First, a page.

Preparation of the Adult
Montessori Field Notes: The One-Work Challenge
Q: My child chooses the same work over and over, and doesn't want to do more challenging activities. Please help!
We want to give the world to the child and it’s only natural to feel concerned when they hyper-focus on one work in the beautiful sea of choices we offer. We know time is precious and it can feel maddening to watch them let it slip away by “repeating,” especially as they get older.
Here are three Montessori-aligned steps you can take:
Who's the Second Plane child?
A transformation takes place around the age of six.
"What happened to my sweet, lovable, and dependable little five-year-old," parents often ask me.
The transition from the first plane of development (the stage between birth and age six) to the second plane (the stage between ages six and 12) can be a challenging one if we don't take the time to understand who our children are and what they need from us and the world.
Over the summer, I put together a short video to help adults begin to unde…
Experience Before Explanation
Have you ever tried to teach a concept to your child, only to have them moan: “Why do I have to learn this?” Did you ever ask yourself that same question when you were in school?
The sad truth is that we often struggle to give our children an accurate answer because we don't really know why they have to learn what they do! Those of us who were educated in conventional schools were trained to believe that you study to get good grades, so you can get into a quality college, and eventually have a …
Why You NEED to Take a Day Off (Hint: It's not about self-care)
I just spent the afternoon listening to the legendary author and feminist Gloria Steinem. Among the topics she addressed was the issue of democratic heterosexual households. She argued that society has convinced us there are "male" qualities and "female" qualities. However, when we realize that the "qualities necessary to raise children - patience, nurturing, attention to detail, empathy" - are HUMAN qualities, we'll have taken the first step towards a democratic household.
Why don't many me…
The Art of Introducing a Lesson
Often, the most challenging part of giving a lesson is getting the children excited and ready to learn. Here are seven strategies to ensure your presentation gets off to a good start.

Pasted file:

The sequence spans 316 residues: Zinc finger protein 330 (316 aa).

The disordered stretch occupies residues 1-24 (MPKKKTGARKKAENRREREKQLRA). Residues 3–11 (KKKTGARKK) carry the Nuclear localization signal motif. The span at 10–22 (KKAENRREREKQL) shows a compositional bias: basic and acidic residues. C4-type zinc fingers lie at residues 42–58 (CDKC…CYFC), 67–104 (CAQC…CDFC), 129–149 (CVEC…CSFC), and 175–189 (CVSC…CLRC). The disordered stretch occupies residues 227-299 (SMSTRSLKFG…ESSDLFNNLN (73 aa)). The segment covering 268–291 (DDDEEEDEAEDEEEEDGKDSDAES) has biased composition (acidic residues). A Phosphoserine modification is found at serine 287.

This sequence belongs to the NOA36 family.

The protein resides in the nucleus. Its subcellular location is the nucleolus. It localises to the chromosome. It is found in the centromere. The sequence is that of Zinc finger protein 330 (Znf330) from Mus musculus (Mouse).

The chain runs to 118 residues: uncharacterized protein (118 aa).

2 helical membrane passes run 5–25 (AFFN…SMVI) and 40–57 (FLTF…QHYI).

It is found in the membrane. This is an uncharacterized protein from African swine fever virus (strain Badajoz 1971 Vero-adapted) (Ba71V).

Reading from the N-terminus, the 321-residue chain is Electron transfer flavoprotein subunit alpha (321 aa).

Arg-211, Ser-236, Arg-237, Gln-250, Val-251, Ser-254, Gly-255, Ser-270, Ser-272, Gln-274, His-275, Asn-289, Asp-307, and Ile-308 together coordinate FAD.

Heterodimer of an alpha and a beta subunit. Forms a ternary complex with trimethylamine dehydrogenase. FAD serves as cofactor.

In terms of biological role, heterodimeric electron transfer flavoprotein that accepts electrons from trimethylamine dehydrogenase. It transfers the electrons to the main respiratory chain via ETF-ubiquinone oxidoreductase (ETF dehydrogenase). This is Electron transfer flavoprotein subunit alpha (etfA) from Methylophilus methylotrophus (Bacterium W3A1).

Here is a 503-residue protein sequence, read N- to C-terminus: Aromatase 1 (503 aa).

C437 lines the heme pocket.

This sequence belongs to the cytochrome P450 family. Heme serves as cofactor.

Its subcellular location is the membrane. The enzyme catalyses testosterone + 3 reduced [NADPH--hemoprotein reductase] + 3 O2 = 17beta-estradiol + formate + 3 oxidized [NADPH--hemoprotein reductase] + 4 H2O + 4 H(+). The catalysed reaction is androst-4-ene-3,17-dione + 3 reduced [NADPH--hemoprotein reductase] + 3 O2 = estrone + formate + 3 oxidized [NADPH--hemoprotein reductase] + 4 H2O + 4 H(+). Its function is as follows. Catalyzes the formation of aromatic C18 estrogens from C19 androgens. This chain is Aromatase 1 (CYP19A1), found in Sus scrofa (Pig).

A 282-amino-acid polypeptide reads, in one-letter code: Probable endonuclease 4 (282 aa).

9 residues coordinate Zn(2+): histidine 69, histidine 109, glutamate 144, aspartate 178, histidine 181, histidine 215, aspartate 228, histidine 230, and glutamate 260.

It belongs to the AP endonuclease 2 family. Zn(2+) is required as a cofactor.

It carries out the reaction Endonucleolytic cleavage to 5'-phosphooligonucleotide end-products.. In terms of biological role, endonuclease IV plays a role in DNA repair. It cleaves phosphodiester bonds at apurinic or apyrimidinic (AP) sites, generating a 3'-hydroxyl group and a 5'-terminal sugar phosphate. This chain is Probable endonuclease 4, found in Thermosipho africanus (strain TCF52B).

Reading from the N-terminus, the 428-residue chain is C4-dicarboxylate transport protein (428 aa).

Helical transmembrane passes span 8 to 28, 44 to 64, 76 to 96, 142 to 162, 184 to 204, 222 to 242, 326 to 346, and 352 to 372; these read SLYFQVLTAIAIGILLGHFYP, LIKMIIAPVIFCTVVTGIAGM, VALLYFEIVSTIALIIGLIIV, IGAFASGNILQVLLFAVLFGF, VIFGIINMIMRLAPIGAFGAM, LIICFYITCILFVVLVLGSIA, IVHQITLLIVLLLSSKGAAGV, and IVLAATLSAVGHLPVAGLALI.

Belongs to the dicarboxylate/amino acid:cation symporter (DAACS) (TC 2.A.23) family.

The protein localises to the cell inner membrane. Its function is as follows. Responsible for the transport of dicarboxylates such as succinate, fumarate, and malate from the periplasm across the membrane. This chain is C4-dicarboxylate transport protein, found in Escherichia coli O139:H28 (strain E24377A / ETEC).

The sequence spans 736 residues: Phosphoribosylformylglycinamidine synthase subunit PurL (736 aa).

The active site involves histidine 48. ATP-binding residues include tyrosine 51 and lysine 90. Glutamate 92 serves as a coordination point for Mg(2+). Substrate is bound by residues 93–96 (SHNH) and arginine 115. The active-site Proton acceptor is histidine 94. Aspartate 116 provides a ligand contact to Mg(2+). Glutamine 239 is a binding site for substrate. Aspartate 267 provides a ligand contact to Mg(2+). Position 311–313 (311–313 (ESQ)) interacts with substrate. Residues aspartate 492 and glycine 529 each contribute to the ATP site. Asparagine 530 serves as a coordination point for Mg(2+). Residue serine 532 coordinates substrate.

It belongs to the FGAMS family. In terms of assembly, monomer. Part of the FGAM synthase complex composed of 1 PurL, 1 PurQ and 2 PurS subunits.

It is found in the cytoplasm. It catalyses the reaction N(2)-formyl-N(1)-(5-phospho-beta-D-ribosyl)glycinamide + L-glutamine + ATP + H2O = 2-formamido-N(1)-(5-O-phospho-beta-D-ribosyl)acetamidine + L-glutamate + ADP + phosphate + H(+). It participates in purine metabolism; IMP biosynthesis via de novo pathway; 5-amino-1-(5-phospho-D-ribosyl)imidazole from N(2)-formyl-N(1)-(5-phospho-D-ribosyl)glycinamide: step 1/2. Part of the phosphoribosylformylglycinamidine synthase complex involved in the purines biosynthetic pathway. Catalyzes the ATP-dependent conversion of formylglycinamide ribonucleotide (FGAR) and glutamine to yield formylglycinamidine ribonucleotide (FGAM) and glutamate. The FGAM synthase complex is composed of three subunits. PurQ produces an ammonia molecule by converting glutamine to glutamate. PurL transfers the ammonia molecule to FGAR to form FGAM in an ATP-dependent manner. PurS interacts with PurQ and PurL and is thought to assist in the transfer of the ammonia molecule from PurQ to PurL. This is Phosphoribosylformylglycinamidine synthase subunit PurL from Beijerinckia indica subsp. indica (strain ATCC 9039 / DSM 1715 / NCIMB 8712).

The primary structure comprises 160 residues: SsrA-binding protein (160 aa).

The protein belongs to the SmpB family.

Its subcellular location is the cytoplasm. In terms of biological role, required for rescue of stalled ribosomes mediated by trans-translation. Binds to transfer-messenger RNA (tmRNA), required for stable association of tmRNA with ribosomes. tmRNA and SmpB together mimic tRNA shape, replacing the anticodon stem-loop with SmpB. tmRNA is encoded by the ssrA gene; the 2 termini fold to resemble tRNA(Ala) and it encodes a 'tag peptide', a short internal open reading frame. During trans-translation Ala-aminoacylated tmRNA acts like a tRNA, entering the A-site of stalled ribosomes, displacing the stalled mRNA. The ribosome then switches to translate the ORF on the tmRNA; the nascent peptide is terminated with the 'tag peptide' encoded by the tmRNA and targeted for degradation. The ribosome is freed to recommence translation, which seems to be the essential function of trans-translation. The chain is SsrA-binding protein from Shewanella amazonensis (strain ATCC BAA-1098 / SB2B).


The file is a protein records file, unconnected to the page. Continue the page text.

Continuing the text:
1. Check your attitude: You need to believe in the value of what you're going to present. The children will smell your fear or hesitation a mile away. If a particular topic scares you, spend more time with it. Read, listen to podcasts, watch videos, use your hands to explore the concept, and find new ways of lo…
Unschooling: Soap Bubble Edition
Sometimes learning is what happens while you're busy decluttering the back patio...
My four-year-old found an old bubble wand and asked if we could make bubbles, so I googled this recipe and we set to work. She had a great time measuring, pouring and stirring, and she got to experience sugar disappearing in water to make a solution (yay, science and vocabulary!).
We were having so much fun blowing bubbles on our back patio that my seven-year-old decided to join the party. He wanted to see ho…
What Matters In The End
"If it's not my idea, I don't want to do it." This seems to be my seven-year-old son's motto these days, which is kind of annoying because we're spending the summer in a city with a wealth of world-class museums that I want him to experience. I know he'll enjoy them once we're there, but transitions have never been his strong suit. After some trial and error (and many arguments) trying to motivate him to leave the house, I've found a two-part formula that seems to work. It both gets him excite…
The Entitlement Myth
A few weeks into his first-grade year, my formerly sweet and relatively cooperative son began acting sassy, cocky, and entitled. Requests for help were met with groans and eye-rolls. Limits were countered with sighs and "whatever"s. We gave him the benefit of a doubt: Surely he was just imitating his older classmates' rude behaviors. Or maybe this was a misguided attempt at being more independent. All my friends' children were acting the same way, so it was probably a developmental phase.…
An American friend and colleague who lives in Asia recently shared with me that her in-laws had moved out of her house. They had been very involved in raising her children, so I asked if she missed having the help. She texted back, "No. I'm forced to be the mom and it's what my kids want and what family is supposed to be."
As I sat staring at her words on my screen, the last seven years of my life - my entire parenthood journey - flashed before my eyes. I remembered how both times I had had…
If you're a teacher or homeschooling parent who uses checklists to encourage a child's organization and accountability, then you already know just how quickly checklists can turn into a battle of wills between adult and child. You also probably sense that checklists hinder freedom of choice. And you've surely noticed that checklists shift the focus of the child's work away from self-development and flow, and towards task completion and industrial efficiency.
While checklists can work beautifu…
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